Panic can render the most technically competent people helpless. This observation came from a wise and seasoned teacher of mountain navigation. ‘If in doubt, stop in your tracks, stand still and breathe,’ he advised. ‘Once you're calm you can try and work out where you are.’ One of the most common reasons inexperienced hillgoers get into real trouble is that they freak out and start looking around in different directions. Before they know it they’ve lost their orientation as well as their cool, making the situation much more perilous.
With training and practice, you can learn to keep the clear, level head needed to deal with navigating through mist or blizzards, reducing the risk of freezing exhaustion or plunging over the edge of a cliff. It strikes me navigating the terrain of our turbulent times is little different.
Reading Adrienne’s blog A Well Fed Neighbour, a familiar feeling of fear kicked me deep in my belly. Talk about stockpiling food brings home the seriousness of the situation, the potential for disorder to descend on our society with terrifying speed. The threat of chaos and awareness of how close it is, triggers panic, an instinct to flee, to jump around, lose all sense of place and direction. Oooft. Stop and breathe. The scary thing about Transition is that so many well-informed, intelligent individuals share the conviction we’re on extremely dangerous ground. It would be such a relief to be able to dismiss it as a paranoid delusion.
Within Transition Black Isle (TBI) there’s a strong and supportive network of members across the peninsula, building and sharing experience and skills. We are growing not only in number, but as individuals and in how we work together as a team.
One technique that’s been helping some of us find calm is mindfulness. ‘Mindfulness means paying attention in a particular way; on purpose, in the present moment, and non judgmentally,’ according to Professor Jon Kabat-Zinn of the University of Massachussetts, a renowned mindfulness teacher. Through differing routes and for varying reasons, a number of us have started practising, outwith TBI. I’m only just beginning to appreciate the value it could bring to our Transition work.
A TBI friend has loaned me a book called Creating True Peace by Vietnamese monk Thich Nhat Hanh. It describes how his students became social workers in war torn Vietnam, remaining peaceful, calm and neutral in the most dangerous and harrowing of circumstances. It’s an inspiring and humbling tale, and testament to the incredible potential of mindful non-violence.
“The practice of mindfulness helps us stop, see what we are doing and where we are headed,” Thich Nhat Hanh says. I am sure my navigation tutor would have wholeheartedly approved.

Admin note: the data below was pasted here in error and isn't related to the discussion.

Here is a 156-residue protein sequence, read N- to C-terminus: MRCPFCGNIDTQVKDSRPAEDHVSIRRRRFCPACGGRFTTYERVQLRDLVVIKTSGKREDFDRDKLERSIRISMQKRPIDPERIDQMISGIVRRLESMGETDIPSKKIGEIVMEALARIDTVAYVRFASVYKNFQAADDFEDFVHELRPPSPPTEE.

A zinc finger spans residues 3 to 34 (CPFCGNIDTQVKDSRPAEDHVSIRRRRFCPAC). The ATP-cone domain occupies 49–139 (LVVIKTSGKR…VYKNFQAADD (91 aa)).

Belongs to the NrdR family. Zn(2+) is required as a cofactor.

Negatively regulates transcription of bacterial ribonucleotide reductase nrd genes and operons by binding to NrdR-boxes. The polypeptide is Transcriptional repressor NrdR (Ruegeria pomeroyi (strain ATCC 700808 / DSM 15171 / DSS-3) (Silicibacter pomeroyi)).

Pondering the theme of Navigating Community Chaos and Transition raises profound and serious questions. The terrain we’re navigating changes constantly, but now the degree of change seems to be ramping up scarily fast. Where are we now? Where are we going? To what extent is chaos already taking hold? How do we ensure we’re navigating away from it? How fast do we need to go?
Bloggers this week have talked about the speed with which change is happening, of society reaching a tipping point, our ability to deal with sudden and chaotic change. The fear that awareness of our vulnerability brings cannot be ignored; but like a mountaineer patience and calm and resisting the urge to run around in a blind panic are going to be key.
Martin Luther King Jr’s fourth and final book, which was reprinted last year, is called ‘Where do we go from Here: Chaos or Community?’
It’s interesting that he presents a choice between one or the other. We're well aware of the potential for chaos but by focusing on community, TBI seems headed in the right direction. Building trust takes time and patience, and it is heartening to reflect that membership is growing and our messages seem to be getting through. Events are well attended by a wide range of people. Many of them would be unlikely to join the Transition group but are beginning to appreciate what we’re about. I was surprised the other day on meeting a couple from the next village for the first time that they knew of me because of Transition Black Isle and were keen to find out more. We’re no longer automatically referred to as a ‘green group’ - putting the focus on communities, community markets and gardens, local firewood, events to find out what people think would help increase reslience in their communities has helped broaden out that perception.
Martin Luther King declares: “our most fruitful course is to stand firm, move forward nonviolently, accept disappointment and cling to hope.” His words resonate and seem as relevant to Transition today as they were to the civil rights movement of the 1960s.